The funny thing, though, is that I kind of liked these storylines better than those from the previous seasons. Maybe it’s that I knew what I was getting into when we started. Maybe it’s because the few people whose opinions I’ve heard said it was supposed to get so much worse this season, I’m not sure. I actually enjoyed this season more what with all the Rambaldi stuff taking center stage and twins and other family members coming to light. It’s not a great show, but the ticks seemed to be less (or at least less obvious) and you can see where shows like Lost and Fringe may have had their earliest seeds.

The most impressive element of this show, by far, has been the crazy amount of high quality guest stars they were able to pull in. Here’s a fairly completely list from Season 3: Scott Adsit, Djimon Hounsou, Bradley Cooper (he came back!), Richard Roundtree (seriously, Shaft is following me), David Cronenberg, Terry O’Quinn (he also came back!), Quentin Tarantino (also came back!), Isabella Rossellini (yeesh), Vivica A. Fox, Ricky Gervais (of original Office fame and general awesomeness), Raymond J. Barry, Peggy Lipton (Julie from The Mod Squad and Norma Jennings from Twin Peaks) and David Carradine (another returner). That’s a pretty impressive roster, especially when you consider that many of them made appearances in multiple episodes.

So, I’m curious to see how Season 4 and 5 go. I know there’s a twin or something. And a baby. But, since my expectations are pretty low, so I can’t really get TOO disappointed.

The Best Show of All Time

3:10:20 am

Yup, I said it. In my opinion, The Office (the original BBC series) is the best TV series of all time and it only lasted 12 episodes with a two hour special capping things off.

The series started in 2001, dropped 6 episodes, then came back the next year for another 6 and then left fans hanging for a little over a year until they released the two hour Christmas special. The concept is similar to the American version in which a reality TV crew follows a group of officemates, focusing specifically on David, the obnoxious boss, Tim the everyman, Dawn the secretary and Gareth the office weirdo. David’s the kind of guy who doesn’t realize how out of touch he really is, while making uncomfortable jokes bordering on racism and sexism at various times. He also fancies himself a comedian, but his timing is awful.

Tim has a crush on Dawn who’s engaged to a brute of a fellow called Lee. Lee sucks, but then again he’s supposed to as you’re constantly rooting for Tim and Dawn to get together (he even asks her out twice with disastrous results). They’re really the big draw to the show, but it wouldn’t be what it is without Gareth who they often tag team to wind up.

At it’s heart The Office is a love story, though often of the unrequited sort as you root for Dawn to realize she’s making a huge mistake with Lee and run off with Tim so they can both go onto their dream jobs (Dawn wants to be an artist, Tim…well he doesn’t want to work at a paper company). Which brings up another soul-punching aspect of the show: growing up and what that can mean to your dreams. Both Dawn and Tim mention that they started their jobs at Wernham Hog to make some money and get a job while working on other things. Now it’s a few years later and they’re all still doing jobs that were supposed to be temporary. As someone in my 20s, I can really relate to the subject and I’m sure it’ll mean something completely different to me when I watch it again in 5 and 10 years.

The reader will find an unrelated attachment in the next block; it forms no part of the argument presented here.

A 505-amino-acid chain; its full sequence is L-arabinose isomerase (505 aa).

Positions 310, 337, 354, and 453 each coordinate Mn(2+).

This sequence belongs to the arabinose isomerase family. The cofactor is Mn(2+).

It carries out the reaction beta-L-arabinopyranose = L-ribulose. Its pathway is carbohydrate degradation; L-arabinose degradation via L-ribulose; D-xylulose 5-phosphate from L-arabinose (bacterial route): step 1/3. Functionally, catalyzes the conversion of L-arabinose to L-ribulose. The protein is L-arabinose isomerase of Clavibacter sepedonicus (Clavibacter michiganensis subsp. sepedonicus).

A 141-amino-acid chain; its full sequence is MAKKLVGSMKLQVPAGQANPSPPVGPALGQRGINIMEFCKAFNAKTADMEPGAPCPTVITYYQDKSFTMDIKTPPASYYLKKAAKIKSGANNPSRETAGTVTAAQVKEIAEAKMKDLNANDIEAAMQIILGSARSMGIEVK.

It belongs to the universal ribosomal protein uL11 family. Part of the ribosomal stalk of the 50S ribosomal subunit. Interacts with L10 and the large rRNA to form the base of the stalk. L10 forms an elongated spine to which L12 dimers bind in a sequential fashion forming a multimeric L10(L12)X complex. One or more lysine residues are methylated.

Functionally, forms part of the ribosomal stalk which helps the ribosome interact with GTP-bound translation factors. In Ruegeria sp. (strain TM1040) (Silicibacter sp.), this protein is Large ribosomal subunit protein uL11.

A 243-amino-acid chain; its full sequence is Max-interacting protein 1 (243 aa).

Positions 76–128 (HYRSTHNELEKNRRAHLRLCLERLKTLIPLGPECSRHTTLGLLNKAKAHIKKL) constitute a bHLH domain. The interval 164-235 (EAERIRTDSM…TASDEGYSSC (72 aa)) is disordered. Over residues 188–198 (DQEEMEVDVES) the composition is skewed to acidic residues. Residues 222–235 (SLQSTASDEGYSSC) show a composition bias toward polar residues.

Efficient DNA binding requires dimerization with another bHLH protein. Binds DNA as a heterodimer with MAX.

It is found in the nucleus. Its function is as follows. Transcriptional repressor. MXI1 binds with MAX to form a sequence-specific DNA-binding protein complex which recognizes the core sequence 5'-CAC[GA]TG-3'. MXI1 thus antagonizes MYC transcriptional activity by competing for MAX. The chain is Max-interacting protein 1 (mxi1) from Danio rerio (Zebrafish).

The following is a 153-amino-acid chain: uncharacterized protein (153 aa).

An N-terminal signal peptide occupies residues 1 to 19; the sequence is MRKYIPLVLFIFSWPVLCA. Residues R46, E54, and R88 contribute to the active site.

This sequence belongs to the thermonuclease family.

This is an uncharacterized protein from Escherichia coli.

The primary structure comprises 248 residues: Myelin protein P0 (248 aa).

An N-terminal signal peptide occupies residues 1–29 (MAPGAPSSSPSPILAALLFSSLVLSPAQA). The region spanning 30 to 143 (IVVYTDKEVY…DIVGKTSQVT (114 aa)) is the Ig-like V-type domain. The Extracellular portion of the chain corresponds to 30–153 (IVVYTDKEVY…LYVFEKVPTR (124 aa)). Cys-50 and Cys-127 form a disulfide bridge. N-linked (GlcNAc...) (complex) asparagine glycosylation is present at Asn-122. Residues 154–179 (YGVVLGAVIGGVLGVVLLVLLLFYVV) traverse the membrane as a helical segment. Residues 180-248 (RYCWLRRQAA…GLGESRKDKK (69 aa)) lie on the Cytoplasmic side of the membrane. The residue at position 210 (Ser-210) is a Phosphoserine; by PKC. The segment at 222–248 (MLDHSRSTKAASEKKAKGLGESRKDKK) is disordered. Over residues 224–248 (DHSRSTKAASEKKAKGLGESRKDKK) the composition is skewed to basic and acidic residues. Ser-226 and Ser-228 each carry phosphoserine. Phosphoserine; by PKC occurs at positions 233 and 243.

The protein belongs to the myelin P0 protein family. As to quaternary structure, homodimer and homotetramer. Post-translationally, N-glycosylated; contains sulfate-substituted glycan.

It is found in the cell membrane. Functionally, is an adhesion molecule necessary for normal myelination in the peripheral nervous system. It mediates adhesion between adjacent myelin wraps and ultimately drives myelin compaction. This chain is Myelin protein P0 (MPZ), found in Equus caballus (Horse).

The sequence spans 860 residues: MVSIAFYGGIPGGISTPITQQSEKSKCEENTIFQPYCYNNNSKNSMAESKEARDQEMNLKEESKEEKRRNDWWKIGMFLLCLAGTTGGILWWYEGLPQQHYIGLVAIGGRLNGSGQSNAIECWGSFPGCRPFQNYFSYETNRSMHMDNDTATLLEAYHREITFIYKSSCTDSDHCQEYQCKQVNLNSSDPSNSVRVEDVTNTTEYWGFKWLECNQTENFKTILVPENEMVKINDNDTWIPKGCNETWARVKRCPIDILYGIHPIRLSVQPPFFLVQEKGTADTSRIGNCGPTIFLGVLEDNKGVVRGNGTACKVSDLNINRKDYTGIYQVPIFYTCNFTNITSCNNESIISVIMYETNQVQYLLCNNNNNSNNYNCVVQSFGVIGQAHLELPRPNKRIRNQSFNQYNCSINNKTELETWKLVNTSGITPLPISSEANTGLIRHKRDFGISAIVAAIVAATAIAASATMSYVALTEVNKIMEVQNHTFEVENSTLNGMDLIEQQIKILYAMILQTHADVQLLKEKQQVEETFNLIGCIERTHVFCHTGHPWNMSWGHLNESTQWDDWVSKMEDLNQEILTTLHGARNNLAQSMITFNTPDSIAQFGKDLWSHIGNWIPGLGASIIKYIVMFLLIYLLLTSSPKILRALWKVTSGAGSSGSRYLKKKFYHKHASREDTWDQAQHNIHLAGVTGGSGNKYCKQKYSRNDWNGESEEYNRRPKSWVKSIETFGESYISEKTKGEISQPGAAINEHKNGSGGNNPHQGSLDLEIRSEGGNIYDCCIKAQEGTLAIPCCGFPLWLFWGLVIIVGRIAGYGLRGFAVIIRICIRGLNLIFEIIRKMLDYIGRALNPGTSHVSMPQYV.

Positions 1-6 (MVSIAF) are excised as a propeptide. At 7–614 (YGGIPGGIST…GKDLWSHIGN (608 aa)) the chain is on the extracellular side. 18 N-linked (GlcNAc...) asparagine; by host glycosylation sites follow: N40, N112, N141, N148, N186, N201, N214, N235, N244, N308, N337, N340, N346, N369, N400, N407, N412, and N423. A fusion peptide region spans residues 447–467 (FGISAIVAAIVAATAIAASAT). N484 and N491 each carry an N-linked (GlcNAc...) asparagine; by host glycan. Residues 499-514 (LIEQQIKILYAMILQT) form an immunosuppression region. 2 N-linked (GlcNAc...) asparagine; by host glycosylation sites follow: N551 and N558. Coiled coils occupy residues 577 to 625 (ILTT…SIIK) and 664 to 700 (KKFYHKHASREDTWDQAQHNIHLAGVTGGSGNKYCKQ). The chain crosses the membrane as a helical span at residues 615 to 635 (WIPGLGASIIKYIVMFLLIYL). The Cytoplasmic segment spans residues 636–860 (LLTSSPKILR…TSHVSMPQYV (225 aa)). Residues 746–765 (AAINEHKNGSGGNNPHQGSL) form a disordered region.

I have to thank my good friend Rickey Purdin for turning me onto this version of The Office. When I moved out to NY and we moved in together I was watching the US version and he asked if I had seen the original (and not even in that pretentious way that a lot of people ask, even though he wasn’t a big fan of the US show at the time). I said I hadn’t even heard of it, but I was interested and within a few days we watched the whole thing in 2-3 days. It’s so funny on a moment to moment level that you get absorbed and the late hours don’t seem to matter as you move on to the next episode.

To fans of the UK version who got turned off by the US version’s first season, I have to say give it another shot. The first season of the US series was made up mostly of remakes of the original series, so it seems a little played out if you’ve seen the original. I hadn’t at the time, but its taken on such a life of its own (especially with the background characters) that it’s a completely different animal right now.

I’m not sure if this convinced anyone to really go out and rent or buy The Office box set (which I highly recommend), but I can’t recommend this show enough to anyone. I don’t think there’s anyone reading this blog that wouldn’t love The Office and very few people in the world who wouldn’t like it. In addition to the US version, there’s also Office TV series’ in Germany, France, Chile and Quebec, so it’s got a universal appeal. Also, if you’ve ever worked with other people, you can relate to some of the things on the show and Tim actually plays the pranks on his office nemesis that you want to (like putting his or her stapler in Jello or moving all of his possessions out of the office). Great stuff. Seriously, just go check it out.